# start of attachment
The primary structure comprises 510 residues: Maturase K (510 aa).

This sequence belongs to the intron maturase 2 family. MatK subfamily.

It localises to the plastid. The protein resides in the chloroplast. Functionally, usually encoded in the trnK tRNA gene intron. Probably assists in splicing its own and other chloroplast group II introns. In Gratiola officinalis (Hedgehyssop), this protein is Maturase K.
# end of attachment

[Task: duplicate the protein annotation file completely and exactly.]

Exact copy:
The primary structure comprises 510 residues: Maturase K (510 aa).

This sequence belongs to the intron maturase 2 family. MatK subfamily.

It localises to the plastid. The protein resides in the chloroplast. Functionally, usually encoded in the trnK tRNA gene intron. Probably assists in splicing its own and other chloroplast group II introns. In Gratiola officinalis (Hedgehyssop), this protein is Maturase K.